Ghana becomes first African country to introduce universal QR code
Ghana’s central bank has launched a universal QR code payment solution with HPS, making it the first African country to introduce a universal QR code.
The harmonisation of QR codes on a national level means Ghanaians can make payments to merchants from multiple funding sources – mobile wallets, cards or bank accounts – on any platform.“This will apply to all retailers whether you are selling pure water, trotro service, or waakye,” the vice president of Ghana Mahamudu Bawumia said at the Mobile Technology 4 Development (MT4D) Conference in Accra on Tuesday.
Ghana Interbank Payment and Settlement Systems (GhIPSS), a wholly owned subsidiary of the Bank of Ghana, has been working with HPS to help edge Ghana closer to becoming a cashless society.
Both smart and ‘yam’ – non-smart – phones can pay through QR codes. Whilst smart phones just have to scan the code, ‘yam’ phone users can dial an Unstructured Supplementary Service Data (USSD) code provided by the seller’s end for payment.
Merchants can receive the payments instantly, either via a static or via a dynamic QR code.
The central bank says the roll out is timely considering the World Health Organization’s advice to use contactless payments and avoid the handling of bank notes in a bid to slow the spread of coronavirus.
“At this time, our quest towards a modern, cashless society is more important than ever and we are proud to be the first African country to implement this universal QR code solution,” says GhIPSS’ CEO Archie Hesse.
“HPS has delivered an agile, comprehensive solution during a time of global crisis and we can foresee incredible benefits.”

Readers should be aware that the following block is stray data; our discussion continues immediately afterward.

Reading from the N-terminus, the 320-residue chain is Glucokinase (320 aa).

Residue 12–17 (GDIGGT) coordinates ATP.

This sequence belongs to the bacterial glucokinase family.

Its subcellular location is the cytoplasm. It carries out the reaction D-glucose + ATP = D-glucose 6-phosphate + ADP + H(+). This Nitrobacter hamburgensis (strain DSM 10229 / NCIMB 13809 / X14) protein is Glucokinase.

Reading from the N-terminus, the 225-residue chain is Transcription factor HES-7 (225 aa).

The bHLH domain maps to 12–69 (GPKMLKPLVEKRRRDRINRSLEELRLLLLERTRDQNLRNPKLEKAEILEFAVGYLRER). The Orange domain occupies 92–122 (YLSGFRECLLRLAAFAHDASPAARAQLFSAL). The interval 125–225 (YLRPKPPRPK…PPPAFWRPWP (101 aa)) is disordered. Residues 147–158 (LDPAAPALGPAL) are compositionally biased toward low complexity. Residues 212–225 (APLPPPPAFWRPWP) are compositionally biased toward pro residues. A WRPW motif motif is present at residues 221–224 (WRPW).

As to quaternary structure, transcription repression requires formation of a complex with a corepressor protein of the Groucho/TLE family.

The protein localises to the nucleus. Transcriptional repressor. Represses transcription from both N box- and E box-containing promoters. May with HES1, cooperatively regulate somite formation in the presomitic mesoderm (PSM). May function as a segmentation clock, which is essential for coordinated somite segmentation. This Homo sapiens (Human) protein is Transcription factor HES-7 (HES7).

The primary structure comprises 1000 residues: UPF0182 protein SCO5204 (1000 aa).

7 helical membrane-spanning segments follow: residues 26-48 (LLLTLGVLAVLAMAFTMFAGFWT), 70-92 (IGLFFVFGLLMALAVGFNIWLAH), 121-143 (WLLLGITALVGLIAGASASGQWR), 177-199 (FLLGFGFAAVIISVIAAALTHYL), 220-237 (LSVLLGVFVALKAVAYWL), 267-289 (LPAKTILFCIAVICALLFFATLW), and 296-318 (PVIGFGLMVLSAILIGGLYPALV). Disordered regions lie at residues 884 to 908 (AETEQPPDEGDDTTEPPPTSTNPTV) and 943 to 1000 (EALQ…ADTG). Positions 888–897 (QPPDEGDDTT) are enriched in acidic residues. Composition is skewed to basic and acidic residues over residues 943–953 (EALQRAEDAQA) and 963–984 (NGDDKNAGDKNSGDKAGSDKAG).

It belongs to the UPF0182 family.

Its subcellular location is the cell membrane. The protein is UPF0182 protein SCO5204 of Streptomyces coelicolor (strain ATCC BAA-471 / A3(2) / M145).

Popularised by Chinese Big Techs Ant Financial and Tencent through WeChat and AliPay since 2011, more countries have since been inspired to adopt universal QR code systems.
Singapore launched its first universal QR code back in 2018, and in 2017 India’s Reserve Bank launched Bharat QR with Mastercard and Visa.
COVID-19 has forced governments in China, France, and Qatar to use QR codes to actively track the health status of their citizens – proving the technology’s relevance beyond payments.
And whilst it might seem that the popularisation of QR codes around the world could render card-based payment providers such as Visa and Mastercard largely redundant, this likely won’t be the case.
There are already instances of Visa and Mastercard card-linked payment methods which work via QR codes, such as Starbucks and WalMart Pay in the US, as well as PayZapp and PayTM in India.
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